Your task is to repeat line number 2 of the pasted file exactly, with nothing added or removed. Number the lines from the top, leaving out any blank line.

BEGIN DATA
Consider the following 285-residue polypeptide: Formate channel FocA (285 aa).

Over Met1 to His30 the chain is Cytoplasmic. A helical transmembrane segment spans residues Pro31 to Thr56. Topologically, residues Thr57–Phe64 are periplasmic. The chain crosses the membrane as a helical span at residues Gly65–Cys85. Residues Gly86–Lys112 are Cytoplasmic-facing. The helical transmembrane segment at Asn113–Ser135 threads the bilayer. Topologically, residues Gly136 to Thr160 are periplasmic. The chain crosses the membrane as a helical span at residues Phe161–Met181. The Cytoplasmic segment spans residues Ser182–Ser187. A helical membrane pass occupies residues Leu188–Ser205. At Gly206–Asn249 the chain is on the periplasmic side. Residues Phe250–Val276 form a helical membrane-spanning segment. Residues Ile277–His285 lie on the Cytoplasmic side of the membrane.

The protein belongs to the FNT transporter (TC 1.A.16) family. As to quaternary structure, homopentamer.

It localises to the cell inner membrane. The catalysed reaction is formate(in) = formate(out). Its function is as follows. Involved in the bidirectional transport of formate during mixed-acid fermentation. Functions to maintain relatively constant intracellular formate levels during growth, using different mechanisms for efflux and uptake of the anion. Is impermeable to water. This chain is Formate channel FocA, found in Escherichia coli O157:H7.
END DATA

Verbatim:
Over Met1 to His30 the chain is Cytoplasmic. A helical transmembrane segment spans residues Pro31 to Thr56. Topologically, residues Thr57–Phe64 are periplasmic. The chain crosses the membrane as a helical span at residues Gly65–Cys85. Residues Gly86–Lys112 are Cytoplasmic-facing. The helical transmembrane segment at Asn113–Ser135 threads the bilayer. Topologically, residues Gly136 to Thr160 are periplasmic. The chain crosses the membrane as a helical span at residues Phe161–Met181. The Cytoplasmic segment spans residues Ser182–Ser187. A helical membrane pass occupies residues Leu188–Ser205. At Gly206–Asn249 the chain is on the periplasmic side. Residues Phe250–Val276 form a helical membrane-spanning segment. Residues Ile277–His285 lie on the Cytoplasmic side of the membrane.